If the light was decent and could give the images some sparkle then it worked a treat but anything dull or overcast just produced mush.....kind of nullifies the advantage of the faster aperture. I'm aware that some are like this and others are better....hence the advice to roadtest it first.


Bob


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Mar 30, 2018 22:03 |  #7

Canon Bob wrote in post #18597023 (external link)
I'd advise against buying the DO MkI unless you can try it first. I bought one a couple of years ago and it was very disappointing.

If the light was decent and could give the images some sparkle then it worked a treat but anything dull or overcast just produced mush.....kind of nullifies the advantage of the faster aperture. I'm aware that some are like this and others are better....hence the advice to roadtest it first.


Bob


Bob

I got same information and opted for the 300 F/2.8

But I understand the new 400DO is killer. I need to rent one and find out. Dang it is expensive as well


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Canon ­ Bob
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Mar 31, 2018 02:49 |  #8

umphotography wrote in post #18597389 (external link)
Bob

I got same information and opted for the 300 F/2.8

I have the 300/2.8 and use it along with the 200/2 for sport....the results are identical but when I used the 400/4 with the 200/2 it was like I'd shot two matches on different days.


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iroctd
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Post edited over 1 year ago by iroctd.
     
Apr 05, 2018 15:23 |  #9

Thanks everyone for your comments and sorry I couldn't get back to this post sooner. I spent a lot of time thinking about what you guys have said, researching different things and again thinking about my options and possible decisions.

I'm now the proud owner of a Canon 100-400 II :)

Tom, thanks for your response. It really helped to see all that on one page and split my thinking about bif & static shots. With the prices being similar and more offered on the zoom it was a no brainer for me. I wish the 400 DO was less then I could justify buying it and dedicating a camera body to it when I'm out.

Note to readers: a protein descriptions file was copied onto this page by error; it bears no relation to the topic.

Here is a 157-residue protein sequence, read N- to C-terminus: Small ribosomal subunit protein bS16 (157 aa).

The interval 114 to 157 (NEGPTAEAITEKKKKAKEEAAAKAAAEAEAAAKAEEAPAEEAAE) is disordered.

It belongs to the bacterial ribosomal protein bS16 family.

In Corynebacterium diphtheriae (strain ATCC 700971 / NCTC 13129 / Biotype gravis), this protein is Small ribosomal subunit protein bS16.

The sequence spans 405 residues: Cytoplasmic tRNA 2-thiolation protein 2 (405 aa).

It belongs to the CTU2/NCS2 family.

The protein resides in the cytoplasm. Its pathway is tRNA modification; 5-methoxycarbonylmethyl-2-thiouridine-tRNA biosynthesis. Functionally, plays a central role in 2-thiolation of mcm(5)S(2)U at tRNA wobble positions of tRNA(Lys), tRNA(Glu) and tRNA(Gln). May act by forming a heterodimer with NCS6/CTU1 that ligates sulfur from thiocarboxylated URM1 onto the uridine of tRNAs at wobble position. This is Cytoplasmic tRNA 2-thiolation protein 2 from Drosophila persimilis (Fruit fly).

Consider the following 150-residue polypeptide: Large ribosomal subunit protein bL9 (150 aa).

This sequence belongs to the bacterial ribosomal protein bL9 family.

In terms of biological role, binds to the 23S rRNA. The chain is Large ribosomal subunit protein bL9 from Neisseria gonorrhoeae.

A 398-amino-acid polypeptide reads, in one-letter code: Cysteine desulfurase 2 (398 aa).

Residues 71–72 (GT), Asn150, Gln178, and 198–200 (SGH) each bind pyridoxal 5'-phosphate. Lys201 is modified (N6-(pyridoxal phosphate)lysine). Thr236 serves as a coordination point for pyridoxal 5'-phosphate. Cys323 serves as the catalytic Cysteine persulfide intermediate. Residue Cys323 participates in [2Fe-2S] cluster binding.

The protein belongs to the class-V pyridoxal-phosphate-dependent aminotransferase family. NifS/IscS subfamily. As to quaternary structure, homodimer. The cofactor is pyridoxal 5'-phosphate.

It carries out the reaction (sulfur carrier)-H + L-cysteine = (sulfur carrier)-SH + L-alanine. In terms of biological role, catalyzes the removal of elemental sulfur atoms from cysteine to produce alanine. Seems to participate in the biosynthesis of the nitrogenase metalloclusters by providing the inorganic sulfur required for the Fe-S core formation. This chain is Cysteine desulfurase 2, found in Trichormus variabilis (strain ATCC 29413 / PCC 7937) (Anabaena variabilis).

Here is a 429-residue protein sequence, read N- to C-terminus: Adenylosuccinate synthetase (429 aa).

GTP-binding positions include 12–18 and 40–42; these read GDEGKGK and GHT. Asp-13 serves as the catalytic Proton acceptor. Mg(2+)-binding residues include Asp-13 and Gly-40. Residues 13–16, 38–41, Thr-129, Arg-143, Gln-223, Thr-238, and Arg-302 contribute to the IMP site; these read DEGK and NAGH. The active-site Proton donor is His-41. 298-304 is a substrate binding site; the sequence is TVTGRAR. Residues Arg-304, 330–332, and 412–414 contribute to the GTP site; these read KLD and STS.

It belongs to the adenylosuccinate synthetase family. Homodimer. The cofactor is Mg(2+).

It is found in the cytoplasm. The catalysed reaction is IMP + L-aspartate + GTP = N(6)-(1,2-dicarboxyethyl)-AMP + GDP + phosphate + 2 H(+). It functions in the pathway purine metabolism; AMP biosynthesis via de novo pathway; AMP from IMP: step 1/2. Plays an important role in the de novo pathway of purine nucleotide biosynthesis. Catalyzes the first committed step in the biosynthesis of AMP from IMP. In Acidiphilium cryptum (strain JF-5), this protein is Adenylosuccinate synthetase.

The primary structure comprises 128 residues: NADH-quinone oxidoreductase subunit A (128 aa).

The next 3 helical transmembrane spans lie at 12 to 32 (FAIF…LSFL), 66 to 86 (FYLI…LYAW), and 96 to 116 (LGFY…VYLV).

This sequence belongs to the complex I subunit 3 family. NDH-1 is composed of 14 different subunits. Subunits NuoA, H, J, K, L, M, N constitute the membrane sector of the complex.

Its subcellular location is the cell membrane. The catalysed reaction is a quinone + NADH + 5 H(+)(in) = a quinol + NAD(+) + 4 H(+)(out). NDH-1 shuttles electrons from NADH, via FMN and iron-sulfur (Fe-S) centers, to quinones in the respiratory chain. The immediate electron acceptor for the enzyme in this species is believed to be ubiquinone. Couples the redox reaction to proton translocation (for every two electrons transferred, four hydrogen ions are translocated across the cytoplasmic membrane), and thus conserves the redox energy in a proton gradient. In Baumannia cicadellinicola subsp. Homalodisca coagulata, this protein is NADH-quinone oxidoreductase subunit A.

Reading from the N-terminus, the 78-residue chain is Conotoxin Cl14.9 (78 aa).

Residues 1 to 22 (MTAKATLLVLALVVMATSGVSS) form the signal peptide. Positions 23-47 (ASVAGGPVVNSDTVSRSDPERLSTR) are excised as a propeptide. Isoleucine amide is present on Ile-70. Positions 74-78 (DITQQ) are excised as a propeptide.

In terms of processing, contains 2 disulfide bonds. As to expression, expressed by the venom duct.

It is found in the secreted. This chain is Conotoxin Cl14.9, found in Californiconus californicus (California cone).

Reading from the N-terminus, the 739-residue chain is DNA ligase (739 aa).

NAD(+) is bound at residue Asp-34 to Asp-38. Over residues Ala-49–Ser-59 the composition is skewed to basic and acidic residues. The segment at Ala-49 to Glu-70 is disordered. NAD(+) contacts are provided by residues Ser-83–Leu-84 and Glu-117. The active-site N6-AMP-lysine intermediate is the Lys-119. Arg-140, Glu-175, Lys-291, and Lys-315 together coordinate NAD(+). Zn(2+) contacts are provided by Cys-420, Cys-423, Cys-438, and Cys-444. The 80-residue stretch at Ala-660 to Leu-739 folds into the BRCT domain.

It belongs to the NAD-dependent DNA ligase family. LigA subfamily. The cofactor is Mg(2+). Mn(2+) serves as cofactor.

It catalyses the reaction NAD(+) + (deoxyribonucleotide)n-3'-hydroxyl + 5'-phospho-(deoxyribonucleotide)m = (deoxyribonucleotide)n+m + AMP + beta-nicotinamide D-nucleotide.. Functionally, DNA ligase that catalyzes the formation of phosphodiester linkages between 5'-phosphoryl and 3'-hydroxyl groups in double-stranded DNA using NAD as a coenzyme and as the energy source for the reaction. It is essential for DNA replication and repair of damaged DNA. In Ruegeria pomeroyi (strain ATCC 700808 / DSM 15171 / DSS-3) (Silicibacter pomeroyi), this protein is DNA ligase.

Alan, 300mm has always felt good to me. I had a 70-300 L a few years back and it was both amazing to use and see the results. I'm more of a zoom person and almost talked myself into getting a used 70-300 L again but the thoughts of not having 400 when coming from 600 along with wanting to try IS mode 3 kept me from buying it.
Thanks for the information on the DO v1, that is good info. For now the mark II big whites are out of the budget unless I downgrade the car.
I think the lighting combined with cropping is making me displeased with 6400 iso. Sometimes I can crop down a lot and I'm not in a position to get any closer to my subjects. It is a work in progress. I will check into that plugin you mentioned and I have a bookmark of another noise reduction software, prime dxo?

Thanks Bob, very helpful first hand account.


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Apr 05, 2018 18:35 |  #10

Congrats on the 100-400 Mk2 - you will like it!

As to:
"Just had a thought, 600mm on a crop body is a pretty narrow field of view. I would almost say hand holding would make better sense/results on a full frame body (thinking 1DS III)(but the weight ). Maybe I'm onto something? The focal length lessens the need for cropping. Thoughts?"
Just don't go there!

I used to have a 600 F4 L IS (now an 800 F5.6 L IS) and things get heavy/expensive - still the images are worth it! I use a 1DX and 7D2 and make no allowances for the pixel density of the smaller sensor. I try to stay above 1/250 sec when hand holding and 1/160 sec when the 800mm is on a tripod. Note I never use IS with this lens.


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Apr 05, 2018 18:43 |  #11

amfoto1 wrote in post #18596481 (external link)
My favorite BIF lens is an EF 300mm f/4L IS USM. It's easily hand held (under 1200 grams... or close to half the weight of the 2100 gram 400 DO II or 2350 gram 300mm f/2.8 II). In fact, I use it enough that I have two of them!

QUOTED IMAGE
QUOTED IMAGE
QUOTED IMAGE

Above was shot with full frame, which I wouldn't normally do for BIF. But I was shooting some scenic shots when I noticed the redtail hawk hunting nearby and quickly switched lenses to try to get a few images (turned out I was able to photograph the bird for around 45 minutes as it repeatedly hunted around a field). I also wouldn't normally use 1/8000 shutter speed, but the bird went from shade to full sun far faster than I could change my camera settings!